In this new series of articles, Dominic Whittome covers wholesale energy prices between March and May 2016, discussing issues such as fluctuations in the price of Brent crude, falling shale production and decreasing prices across Europe’s gas and electricity exchanges, as well as the possibility of these rising again in the future.

Despite remaining pretty much flat over April, gas prices jumped 8 p/th in the second half of last month, closing the two month review period more than 16% higher.

The spot market had been buoyed by a series of supply concerns in the Norwegian and Danish sectors of the North Sea and a rising oil price. However, the announcements of various gas exporting projects in the Indian Ocean, North Atlantic and Middle East, all within a fortnight of one another, helped to limit the final gains in the market.

On the demand side, perhaps the outlook for prices is more bullish. The market share of gas in the UK’s power generation mix has continued rising of late, the daily quotient regularly passing 45% this year. Although renewable capacity now amounts to 27% (peak), the sporadic nature of solar and wind will require ever greater volumes of flexible CCGT capacity.

So in the longer term, UK gas demand could be driven higher by CCGT demand. There is a holding pattern of projects waiting to come online, whose flexibility is required to help the grid to balance and offset losses in coal-fired generation. For coal, the picture on the Continent also looks bleak (Germany aside) with Belgium becoming the latest European country to stop burning this fuel altogether last month.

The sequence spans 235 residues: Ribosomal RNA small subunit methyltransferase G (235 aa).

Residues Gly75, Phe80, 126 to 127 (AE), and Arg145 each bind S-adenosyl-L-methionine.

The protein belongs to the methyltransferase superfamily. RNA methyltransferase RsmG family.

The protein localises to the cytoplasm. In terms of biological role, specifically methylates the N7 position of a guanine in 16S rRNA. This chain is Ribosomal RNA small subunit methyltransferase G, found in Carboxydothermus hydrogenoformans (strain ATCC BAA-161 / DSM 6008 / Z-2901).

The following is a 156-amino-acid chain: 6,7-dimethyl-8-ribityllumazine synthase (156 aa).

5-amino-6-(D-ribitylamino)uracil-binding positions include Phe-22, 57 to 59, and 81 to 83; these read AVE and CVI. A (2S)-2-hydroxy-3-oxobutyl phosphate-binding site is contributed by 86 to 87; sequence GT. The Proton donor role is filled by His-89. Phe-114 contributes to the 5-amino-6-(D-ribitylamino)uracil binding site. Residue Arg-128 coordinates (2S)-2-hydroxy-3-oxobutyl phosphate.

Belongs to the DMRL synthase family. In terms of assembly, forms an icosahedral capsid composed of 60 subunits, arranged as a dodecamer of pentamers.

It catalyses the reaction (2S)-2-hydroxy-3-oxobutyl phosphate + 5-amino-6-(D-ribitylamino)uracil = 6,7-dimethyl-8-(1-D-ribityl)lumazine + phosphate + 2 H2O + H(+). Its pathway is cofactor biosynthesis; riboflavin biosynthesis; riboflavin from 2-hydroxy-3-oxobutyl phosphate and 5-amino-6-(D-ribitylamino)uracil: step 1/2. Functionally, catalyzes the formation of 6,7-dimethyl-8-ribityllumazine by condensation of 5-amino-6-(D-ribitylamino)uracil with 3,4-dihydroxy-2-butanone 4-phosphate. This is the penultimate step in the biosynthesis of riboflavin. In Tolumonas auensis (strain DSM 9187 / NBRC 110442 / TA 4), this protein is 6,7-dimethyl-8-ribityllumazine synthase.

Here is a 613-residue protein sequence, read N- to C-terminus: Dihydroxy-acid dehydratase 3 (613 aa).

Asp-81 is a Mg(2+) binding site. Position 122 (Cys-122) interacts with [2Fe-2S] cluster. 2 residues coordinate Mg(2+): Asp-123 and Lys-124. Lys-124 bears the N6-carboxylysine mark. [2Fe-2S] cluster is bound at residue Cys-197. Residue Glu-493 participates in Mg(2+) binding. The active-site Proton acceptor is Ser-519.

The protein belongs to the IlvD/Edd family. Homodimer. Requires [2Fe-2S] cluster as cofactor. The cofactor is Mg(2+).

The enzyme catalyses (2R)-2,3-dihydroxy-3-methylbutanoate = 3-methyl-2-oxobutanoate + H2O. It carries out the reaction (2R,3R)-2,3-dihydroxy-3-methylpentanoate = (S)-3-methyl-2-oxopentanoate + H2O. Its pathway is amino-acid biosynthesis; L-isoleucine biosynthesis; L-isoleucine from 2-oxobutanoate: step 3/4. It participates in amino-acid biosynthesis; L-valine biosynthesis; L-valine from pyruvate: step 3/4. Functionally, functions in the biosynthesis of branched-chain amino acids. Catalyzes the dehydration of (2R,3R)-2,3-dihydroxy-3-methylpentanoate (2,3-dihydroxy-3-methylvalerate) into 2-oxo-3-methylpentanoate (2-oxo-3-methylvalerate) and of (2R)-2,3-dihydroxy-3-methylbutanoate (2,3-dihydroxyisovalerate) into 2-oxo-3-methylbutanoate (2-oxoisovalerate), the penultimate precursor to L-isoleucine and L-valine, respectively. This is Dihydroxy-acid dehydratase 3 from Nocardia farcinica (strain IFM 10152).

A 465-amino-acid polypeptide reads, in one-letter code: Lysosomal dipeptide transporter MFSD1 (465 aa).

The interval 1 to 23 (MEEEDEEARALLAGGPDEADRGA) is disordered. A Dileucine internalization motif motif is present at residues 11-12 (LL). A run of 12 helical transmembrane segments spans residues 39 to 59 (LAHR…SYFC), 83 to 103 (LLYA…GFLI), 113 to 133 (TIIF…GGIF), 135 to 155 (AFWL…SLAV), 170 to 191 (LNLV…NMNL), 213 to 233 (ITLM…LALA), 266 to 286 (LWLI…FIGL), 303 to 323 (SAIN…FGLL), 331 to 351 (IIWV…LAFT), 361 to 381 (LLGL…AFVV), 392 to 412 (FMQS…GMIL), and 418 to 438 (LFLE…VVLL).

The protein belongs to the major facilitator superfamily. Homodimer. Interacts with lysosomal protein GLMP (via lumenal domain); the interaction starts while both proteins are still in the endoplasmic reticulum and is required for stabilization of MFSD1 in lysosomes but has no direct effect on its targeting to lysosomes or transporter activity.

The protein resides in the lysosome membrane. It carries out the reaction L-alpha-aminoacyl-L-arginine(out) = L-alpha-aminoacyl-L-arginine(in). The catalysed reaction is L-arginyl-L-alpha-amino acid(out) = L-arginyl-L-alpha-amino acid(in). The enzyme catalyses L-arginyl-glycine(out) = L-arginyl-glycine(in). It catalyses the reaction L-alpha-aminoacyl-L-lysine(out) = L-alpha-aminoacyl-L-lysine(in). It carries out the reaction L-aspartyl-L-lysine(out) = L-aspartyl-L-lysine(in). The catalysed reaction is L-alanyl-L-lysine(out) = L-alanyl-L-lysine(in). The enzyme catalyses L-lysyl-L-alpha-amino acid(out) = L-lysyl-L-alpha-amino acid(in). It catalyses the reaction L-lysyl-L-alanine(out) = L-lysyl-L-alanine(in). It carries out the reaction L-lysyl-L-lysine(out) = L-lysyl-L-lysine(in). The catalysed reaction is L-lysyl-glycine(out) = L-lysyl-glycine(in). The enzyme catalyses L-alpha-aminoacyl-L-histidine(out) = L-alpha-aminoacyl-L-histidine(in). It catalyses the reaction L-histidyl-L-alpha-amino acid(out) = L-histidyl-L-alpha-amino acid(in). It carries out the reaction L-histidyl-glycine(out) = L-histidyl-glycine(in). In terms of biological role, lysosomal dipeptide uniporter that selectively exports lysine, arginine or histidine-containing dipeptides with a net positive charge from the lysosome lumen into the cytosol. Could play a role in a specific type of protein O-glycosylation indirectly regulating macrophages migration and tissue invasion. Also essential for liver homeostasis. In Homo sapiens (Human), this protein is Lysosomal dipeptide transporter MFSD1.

One factor which could support forward gas prices is a sustained recovery in the crude market. Given the six to nine month indexation lag in all the major long-term sales agreements for gas into Europe, last year’s low oil prices have already had as most of the effect they are likely to have.

Prospect Law and Prospect Energy provide a unique combination of legal and technical advisory services for clients involved in energy, infrastructure and natural resource projects in the UK and internationally.

This article remains the copyright property of Prospect Law and Prospect Energy and neither the article nor any part of it may be published or copied without the prior written permission of the directors of Prospect Law and Prospect Energy.

Prices quoted are indicative and may be based on approximate or readjusted prices, indices or mean levels discussed in the market. No warranty is given to the accuracy of any view, statement or price information made here which readers must verify.

Dominic Whittome is an economist with 25 years of commercial experience in oil & gas exploration, power generation, business development and supply & trading. Dominic has served as an analyst, contract negotiator and Head of Trading with four energy majors (Statoil, Mobil, ENI and EDF). As a consultant, Dominic has also advised government clients (including the UK Treasury, Met Office and Consumer Focus) and various private entities on a range of energy origination, strategy and trading issues.

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